We had the extra challenge this year of being at a new theatre, as I mentioned – and all sort of extra challenges – fewer seats in the stalls and a much higher RSVP rate from nominees than previous years. By the time we realised how many more tickets we needed in the stalls for nominees, the tickets on that level had all sold out. We recognise that, as the Awards profile grows, this may increasingly become an issue for us and we’ll need to find a solution – but what I never want is to have the stalls/top price seats exclusively for industry folks and the public in the gods. This is against the entire purpose and ethos of our audience-voted awards.
Re: shortlist reading - Again that has been a historic decision related to having a separate event specifically about the shortlists and about creating a format that is unlike other awards shows. However, this is something we will be reconsidering for next year. As the Awards have grown, and many nominees may make one event and not the other and, understandably, not appreciate the history or reasons behind each, it may be wiser to conform more to expectations of traditional Awards events.
Re: the tone of the presenters - The event does have a reputation that has been built on being fun, raucous and slightly irreverent (those who came during the two years James Corden co-hosted will know that this year was quite tame by comparison). All of the hosts banter is done in a well-meaning, tongue in cheek spirit, but it is not to everyone’s taste clearly. It is difficult to strike the right balance. And we will have a think about this again next year.
Re: being there vs watching online - In general, the feedback that we have received from those at the Palace, which was absolutely packed, has been overwhelmingly positive. People seem to realise that, with these one-night events, it is by necessity quite pressured and somewhat flying-by-the-seat of our pants (we only have access to the theatre on the day) and that makes for part of the fun. There are always going to be goofs and slip-ups, which seems to add to the fun. (And raises the stress levels for those of us involved!)
Some of the points raised, therefore, may be down to our limitations with the webcast rather than any change of quality with the production itself, which was very much in the vein and irreverent but well meaning, tongue in cheek spirit of previous concerts. With the webcast, we’d love to broadcast the performances, for instance, but do not have the rights to do so – which we do pre-warn viewers about. We started the webcast last year to try to give more people access to the Awards results as they happen, but if this is not working for our audience, we may reconsider and simply not do the webcast next year. It is an awful lot of work and expense, particularly if it’s not producing a satisfactory result for viewers.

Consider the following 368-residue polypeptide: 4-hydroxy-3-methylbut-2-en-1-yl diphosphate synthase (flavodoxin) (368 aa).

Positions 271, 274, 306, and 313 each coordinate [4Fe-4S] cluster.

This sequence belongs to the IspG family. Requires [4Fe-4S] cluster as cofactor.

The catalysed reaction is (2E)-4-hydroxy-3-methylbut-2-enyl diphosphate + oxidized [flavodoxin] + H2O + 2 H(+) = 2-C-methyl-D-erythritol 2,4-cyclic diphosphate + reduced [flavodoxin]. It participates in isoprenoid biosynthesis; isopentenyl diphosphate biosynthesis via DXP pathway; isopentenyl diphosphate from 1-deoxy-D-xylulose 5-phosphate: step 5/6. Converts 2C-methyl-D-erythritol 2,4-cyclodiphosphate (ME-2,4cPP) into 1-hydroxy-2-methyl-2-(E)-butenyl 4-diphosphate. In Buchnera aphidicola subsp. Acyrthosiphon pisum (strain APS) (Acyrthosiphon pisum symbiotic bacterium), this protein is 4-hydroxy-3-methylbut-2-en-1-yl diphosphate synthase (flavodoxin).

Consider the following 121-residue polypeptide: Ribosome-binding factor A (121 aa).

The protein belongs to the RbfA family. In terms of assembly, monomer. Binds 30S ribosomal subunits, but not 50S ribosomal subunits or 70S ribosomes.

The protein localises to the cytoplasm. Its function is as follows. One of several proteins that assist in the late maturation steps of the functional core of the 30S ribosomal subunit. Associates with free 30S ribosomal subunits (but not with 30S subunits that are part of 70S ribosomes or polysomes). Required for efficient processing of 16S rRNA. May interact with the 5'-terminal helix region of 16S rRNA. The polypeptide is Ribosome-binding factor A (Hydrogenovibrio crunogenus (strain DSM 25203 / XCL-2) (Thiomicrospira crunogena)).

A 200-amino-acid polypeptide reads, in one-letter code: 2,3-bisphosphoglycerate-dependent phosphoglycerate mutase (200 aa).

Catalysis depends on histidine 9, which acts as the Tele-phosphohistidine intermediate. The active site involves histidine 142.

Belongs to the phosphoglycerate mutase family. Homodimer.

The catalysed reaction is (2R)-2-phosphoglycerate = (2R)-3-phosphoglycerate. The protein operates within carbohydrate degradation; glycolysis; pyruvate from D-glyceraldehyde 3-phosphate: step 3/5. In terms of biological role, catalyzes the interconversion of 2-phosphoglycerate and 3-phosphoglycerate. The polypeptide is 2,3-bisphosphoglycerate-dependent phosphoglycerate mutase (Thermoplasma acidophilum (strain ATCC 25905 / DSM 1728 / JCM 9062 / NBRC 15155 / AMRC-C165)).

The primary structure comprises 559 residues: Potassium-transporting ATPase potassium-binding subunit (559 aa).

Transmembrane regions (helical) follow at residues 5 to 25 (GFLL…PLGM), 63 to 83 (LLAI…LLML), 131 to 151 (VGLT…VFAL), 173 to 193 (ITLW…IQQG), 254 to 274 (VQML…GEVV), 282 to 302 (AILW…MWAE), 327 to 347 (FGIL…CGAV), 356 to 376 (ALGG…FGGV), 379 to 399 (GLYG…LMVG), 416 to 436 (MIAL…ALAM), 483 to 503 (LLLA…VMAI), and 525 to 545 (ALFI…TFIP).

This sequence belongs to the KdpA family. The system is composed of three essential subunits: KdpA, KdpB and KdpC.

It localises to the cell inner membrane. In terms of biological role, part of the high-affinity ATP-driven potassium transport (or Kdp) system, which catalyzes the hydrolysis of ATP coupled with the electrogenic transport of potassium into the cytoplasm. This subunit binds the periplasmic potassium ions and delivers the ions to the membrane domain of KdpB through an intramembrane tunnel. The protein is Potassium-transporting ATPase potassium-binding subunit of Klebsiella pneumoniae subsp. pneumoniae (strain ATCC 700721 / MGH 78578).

Anyway, thank you again for sharing your thoughts with us. We do read them and we do take them seriously. And, a very serious offer, if any of you would like us to plan or execute next year’s Whatsonstage.com Awards, we would welcome your involvement.
Until then, all the best,
Posted jamescrispy94 on 23 February 2013 - 12:32 AM
Posted Minsky on 20 February 2013 - 11:27 AM
who had also been shoved upstairs.
He says it was a dreadful shame that this occurred at a huge industry night for our business.
This comment has attracted over 120 "likes" from people in the business.
I am sure there was ample room in the stalls for all the nominees and their guests, so who occupied all the other 500 plus seats in the stalls?
Posted freckles on 14 February 2013 - 11:14 AM
(not Mark Shenton!)
Never has the word "whimsy" been so well used as in reaction to this piece...!
I do maintain though, that the complaints of such whimsy & one dimensional characters seem to me to be missing the point somewhat. I thought that was deliberate, to enhance the fantastical, storybook nature of the tale & worked well...
Posted xanderl on 12 February 2013 - 08:32 PM
Posted Parsley on 17 January 2013 - 07:00 PM
I just read that other excellent critic in the ES...she also thought it warranted 5 stars
Posted jamescrispy94 on 13 January 2013 - 11:05 PM
This might be a bit unlikely as it isn't as popular on stage (and it hasn't even been in the west end yet!) but I'd love to see a Jekyll and Hyde movie, just as long as it isn't another Tim Burton/Jobnny Depp/Helena Bonham Carter collaboration.
Also I remember reading an article somewhere that Jerry Springer would play himself in a movie of Jerry Springer - The Opera, but obviously that wouldn't happen now with Christian protests. Plus it wouldn't really work anyway.